PRO (yes)
O’Shaughnessy’s, a scientific journal, published a study in its Autumn 2005 issue titled “Cannabis Alleviates Symptoms of Crohn’s Disease,” by Jeff Hergenrather, MD, that found:
“[Crohn’s] patients described marked
improvements with the use of cannabis.

Beneficial effects
were reported for appetite, pain, nausea, vomiting, fatigue,
activity, and depression. Patients also reported that
cannabis use resulted in weight gain, fewer stools per day and
fewer flare-ups of less severity…

Cannabis-using Crohn’s patients not only
report significant relief of their symptoms, they are
also able to reduce the amount of
immunosuppressive medications that have been a mainstay of conventional

Crohn’s disease is so debilitating and
life-threatening and so difficult to manage with conventional
medications it is very encouraging to find that cannabis is
proving to be an effective treatment for it right

Autumn 2005 – O’Shaughnessy’s 

The Journal of Clinical Investigation published an article in Apr. 2004 by F. Massa, et al., from the Max Planck Institute of Psychiatry in Munich, titled “The Endogenous Cannabinoid System Protects Against Colonic Inflammation,” that stated:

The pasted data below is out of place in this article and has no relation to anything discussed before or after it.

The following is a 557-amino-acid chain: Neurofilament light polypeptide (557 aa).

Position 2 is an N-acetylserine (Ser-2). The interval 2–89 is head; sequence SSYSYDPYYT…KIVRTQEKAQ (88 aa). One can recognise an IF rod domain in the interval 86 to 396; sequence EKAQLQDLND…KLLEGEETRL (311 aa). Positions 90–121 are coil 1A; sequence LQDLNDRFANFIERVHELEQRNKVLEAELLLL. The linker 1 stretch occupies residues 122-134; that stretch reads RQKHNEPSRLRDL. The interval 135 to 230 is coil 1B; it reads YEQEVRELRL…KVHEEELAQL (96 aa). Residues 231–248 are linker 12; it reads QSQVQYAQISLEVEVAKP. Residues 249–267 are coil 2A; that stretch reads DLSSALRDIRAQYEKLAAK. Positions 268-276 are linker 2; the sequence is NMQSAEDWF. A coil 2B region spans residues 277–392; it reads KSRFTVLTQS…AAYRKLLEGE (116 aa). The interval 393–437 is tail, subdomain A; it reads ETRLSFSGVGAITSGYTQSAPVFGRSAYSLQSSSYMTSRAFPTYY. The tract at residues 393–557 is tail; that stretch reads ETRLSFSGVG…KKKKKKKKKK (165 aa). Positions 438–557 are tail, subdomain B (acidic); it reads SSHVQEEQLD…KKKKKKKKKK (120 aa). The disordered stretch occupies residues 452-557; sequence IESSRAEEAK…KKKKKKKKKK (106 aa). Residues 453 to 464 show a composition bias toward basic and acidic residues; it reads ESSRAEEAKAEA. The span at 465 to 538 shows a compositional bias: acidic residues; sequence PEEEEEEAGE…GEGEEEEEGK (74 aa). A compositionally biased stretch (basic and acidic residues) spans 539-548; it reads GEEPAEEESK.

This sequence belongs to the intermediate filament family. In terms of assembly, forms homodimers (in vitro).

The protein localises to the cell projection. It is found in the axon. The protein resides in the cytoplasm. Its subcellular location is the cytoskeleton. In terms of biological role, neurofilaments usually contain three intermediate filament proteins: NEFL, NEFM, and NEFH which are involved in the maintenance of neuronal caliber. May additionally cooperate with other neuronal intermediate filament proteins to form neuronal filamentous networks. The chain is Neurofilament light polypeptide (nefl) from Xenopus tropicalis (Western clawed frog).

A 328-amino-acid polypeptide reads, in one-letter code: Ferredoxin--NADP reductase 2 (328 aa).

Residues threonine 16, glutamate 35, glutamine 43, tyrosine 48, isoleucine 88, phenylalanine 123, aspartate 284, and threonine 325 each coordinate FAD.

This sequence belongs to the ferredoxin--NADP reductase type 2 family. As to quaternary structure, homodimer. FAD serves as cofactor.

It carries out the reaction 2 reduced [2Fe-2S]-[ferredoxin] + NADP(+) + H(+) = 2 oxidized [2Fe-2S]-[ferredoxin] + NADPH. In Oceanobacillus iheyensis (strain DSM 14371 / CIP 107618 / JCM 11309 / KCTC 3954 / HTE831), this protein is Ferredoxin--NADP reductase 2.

“The major active constitutent of the
Cannabis sativa (marijuana),
THC, and a variety of natural
and synthetic cannabinoids have been shown to possess…
anti-inflammatory activities…

Results indicate
that the endogenous cannabinoid system represents a promising
therapeutic target for the treatment of intestinal disease
conditions characterized by excessive inflammatory

Apr. 2004 – Journal of Clinical Investigation 

Gut, a peer-reviewed medical journal, published a June 2001 reviewntitled “Cannabinoids and the Gastrointestinal Tract” by R. Pertwee, PhD, that found:
“Cannabinoid receptor agonists delay gastric
emptying in humans as well as in rodents, and they may also
inhibit human gastric acid secretion.

It is also worth
noting that there have been a number of anecdotal accounts of the
effective use of cannabis in the past against dysentery and

June 2001 – Gut 

Cell and Tissue Research published an article in Oct. 2000 titled “Localization of CB1-Cannabinoid Receptor Immunoreactivity in the Porcine Enteric Nervous System” by A. Kulkarni-Narla et al., that observed:
“Cannabis has been used for centuries in the
medicinal treatment of gastrointestinal disorders.

Oct. 2000 – Cell and Tissue Research  

The United Kingdom Parliament’s 1998 “Science and Technology-Ninth Report” noted:
“Dr. Anita Holdcroft of Hammersmith
Hospital…has reported the results of a placebo-controlled trial
of cannabis in a patient with severe chronic pain of
gastrointestinal origin…

The patient’s demand for morphine was
substantially lower during treatment with cannabis than during a
period of placebo treatment.”

1998 – United Kingdom Parliament